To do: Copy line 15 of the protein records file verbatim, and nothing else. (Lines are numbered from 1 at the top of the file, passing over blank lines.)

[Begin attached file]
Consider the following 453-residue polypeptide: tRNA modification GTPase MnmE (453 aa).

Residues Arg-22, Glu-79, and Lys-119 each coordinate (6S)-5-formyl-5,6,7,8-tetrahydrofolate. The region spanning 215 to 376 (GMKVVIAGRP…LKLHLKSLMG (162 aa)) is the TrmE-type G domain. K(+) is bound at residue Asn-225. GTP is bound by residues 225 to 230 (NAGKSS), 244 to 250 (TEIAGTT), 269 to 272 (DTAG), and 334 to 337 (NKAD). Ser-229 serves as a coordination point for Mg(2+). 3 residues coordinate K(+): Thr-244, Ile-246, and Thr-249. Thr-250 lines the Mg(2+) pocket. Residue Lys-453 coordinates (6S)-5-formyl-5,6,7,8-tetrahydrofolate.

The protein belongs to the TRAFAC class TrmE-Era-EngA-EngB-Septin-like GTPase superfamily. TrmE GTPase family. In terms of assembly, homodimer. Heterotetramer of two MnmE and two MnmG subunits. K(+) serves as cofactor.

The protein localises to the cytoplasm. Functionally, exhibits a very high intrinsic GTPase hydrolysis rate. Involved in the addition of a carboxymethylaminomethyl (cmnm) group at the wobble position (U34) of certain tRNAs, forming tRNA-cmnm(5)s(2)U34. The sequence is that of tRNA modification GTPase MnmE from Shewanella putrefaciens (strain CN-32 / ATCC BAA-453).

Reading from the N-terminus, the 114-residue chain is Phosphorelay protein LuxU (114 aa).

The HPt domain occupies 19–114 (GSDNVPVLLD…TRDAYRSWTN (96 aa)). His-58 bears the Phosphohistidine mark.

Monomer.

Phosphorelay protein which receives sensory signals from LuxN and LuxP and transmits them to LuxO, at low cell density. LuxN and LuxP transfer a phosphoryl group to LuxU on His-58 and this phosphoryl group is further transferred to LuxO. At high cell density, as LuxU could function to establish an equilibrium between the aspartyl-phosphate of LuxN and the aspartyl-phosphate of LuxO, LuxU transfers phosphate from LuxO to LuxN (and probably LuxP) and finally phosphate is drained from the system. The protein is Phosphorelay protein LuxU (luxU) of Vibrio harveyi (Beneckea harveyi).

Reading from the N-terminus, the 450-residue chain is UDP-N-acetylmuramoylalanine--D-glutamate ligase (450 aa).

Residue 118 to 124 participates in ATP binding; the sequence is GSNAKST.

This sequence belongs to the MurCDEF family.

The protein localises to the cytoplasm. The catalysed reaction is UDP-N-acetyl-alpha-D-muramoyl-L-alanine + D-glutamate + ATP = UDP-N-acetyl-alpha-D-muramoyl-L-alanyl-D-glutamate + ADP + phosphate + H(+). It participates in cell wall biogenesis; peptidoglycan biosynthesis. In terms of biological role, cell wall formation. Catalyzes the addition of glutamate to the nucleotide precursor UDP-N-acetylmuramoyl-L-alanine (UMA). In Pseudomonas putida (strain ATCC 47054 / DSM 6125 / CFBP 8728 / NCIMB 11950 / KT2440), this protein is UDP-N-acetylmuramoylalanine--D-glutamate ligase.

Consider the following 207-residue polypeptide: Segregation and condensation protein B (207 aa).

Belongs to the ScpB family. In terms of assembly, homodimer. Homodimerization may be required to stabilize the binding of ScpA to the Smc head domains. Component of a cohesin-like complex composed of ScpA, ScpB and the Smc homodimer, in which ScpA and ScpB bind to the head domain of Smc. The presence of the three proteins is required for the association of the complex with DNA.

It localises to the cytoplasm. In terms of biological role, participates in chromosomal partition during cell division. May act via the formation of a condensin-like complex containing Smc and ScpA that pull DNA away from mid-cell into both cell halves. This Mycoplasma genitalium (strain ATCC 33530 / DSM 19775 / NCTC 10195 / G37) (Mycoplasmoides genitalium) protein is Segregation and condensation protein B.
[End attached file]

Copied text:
It localises to the cytoplasm. In terms of biological role, participates in chromosomal partition during cell division. May act via the formation of a condensin-like complex containing Smc and ScpA that pull DNA away from mid-cell into both cell halves. This Mycoplasma genitalium (strain ATCC 33530 / DSM 19775 / NCTC 10195 / G37) (Mycoplasmoides genitalium) protein is Segregation and condensation protein B.